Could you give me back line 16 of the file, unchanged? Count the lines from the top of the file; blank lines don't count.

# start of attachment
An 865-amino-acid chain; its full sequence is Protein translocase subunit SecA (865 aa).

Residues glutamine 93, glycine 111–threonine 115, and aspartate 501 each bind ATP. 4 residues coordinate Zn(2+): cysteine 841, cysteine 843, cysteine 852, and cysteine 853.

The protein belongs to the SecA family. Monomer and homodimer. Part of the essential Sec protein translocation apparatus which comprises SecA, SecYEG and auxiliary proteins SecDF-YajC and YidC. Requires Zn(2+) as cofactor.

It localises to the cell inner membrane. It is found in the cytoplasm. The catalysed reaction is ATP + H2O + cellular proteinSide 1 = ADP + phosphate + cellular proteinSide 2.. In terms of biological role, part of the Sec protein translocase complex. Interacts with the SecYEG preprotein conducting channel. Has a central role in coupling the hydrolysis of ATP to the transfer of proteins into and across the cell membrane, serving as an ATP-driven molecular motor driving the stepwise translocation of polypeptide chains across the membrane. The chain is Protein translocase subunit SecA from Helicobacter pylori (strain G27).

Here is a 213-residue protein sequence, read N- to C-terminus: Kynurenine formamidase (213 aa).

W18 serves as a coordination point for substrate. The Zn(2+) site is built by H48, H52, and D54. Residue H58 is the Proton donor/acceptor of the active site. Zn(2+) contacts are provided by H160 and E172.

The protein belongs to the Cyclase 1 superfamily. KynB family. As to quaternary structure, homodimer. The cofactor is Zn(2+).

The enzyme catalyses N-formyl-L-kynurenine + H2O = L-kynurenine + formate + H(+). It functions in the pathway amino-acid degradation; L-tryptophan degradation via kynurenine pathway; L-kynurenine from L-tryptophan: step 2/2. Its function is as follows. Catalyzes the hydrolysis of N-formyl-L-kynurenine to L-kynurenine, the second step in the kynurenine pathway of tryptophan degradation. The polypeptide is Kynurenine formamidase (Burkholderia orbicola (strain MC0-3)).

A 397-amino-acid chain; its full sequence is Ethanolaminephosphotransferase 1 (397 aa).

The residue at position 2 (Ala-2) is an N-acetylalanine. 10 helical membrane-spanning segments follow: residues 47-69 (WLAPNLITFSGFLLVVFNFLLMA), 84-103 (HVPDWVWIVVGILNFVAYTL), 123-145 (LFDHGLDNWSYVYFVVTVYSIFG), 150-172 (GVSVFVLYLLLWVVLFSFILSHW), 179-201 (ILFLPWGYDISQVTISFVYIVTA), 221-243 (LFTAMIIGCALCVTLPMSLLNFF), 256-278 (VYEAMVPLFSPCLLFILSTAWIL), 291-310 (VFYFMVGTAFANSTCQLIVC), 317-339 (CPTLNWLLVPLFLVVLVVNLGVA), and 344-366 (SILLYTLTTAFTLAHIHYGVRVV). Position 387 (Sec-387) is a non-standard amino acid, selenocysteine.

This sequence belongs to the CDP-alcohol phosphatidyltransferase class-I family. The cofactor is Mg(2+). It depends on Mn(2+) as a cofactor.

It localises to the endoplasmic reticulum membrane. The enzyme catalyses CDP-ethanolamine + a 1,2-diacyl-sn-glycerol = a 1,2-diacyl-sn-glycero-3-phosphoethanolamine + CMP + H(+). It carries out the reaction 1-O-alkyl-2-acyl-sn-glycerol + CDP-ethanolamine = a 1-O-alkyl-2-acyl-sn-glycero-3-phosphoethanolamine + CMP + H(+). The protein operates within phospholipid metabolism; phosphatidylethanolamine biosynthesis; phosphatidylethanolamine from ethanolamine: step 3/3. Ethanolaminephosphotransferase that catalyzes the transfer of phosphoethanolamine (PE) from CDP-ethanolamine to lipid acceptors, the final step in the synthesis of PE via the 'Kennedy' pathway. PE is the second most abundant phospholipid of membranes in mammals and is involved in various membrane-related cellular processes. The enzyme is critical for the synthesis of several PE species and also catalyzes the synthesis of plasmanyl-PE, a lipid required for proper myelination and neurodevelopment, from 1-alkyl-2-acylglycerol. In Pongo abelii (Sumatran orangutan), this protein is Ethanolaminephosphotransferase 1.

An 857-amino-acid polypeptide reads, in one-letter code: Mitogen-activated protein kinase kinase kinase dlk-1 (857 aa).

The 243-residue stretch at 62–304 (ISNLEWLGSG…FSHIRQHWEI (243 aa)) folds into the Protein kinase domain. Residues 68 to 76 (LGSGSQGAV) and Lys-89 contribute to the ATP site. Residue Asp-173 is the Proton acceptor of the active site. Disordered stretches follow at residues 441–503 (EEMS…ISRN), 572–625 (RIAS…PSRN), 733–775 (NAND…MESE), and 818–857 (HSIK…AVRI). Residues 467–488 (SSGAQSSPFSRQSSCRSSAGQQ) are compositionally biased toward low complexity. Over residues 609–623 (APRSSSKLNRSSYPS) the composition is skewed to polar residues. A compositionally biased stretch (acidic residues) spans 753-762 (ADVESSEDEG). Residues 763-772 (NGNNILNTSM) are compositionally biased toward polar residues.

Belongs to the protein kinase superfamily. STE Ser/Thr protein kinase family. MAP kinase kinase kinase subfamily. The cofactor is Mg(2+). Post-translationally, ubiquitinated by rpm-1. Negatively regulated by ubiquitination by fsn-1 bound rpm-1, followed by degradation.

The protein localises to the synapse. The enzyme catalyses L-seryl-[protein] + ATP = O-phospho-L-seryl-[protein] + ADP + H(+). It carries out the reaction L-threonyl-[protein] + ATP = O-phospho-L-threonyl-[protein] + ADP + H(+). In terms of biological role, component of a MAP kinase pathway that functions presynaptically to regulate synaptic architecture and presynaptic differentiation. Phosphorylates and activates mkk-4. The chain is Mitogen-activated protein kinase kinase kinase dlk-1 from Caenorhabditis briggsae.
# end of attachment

The protein localises to the synapse. The enzyme catalyses L-seryl-[protein] + ATP = O-phospho-L-seryl-[protein] + ADP + H(+). It carries out the reaction L-threonyl-[protein] + ATP = O-phospho-L-threonyl-[protein] + ADP + H(+). In terms of biological role, component of a MAP kinase pathway that functions presynaptically to regulate synaptic architecture and presynaptic differentiation. Phosphorylates and activates mkk-4. The chain is Mitogen-activated protein kinase kinase kinase dlk-1 from Caenorhabditis briggsae.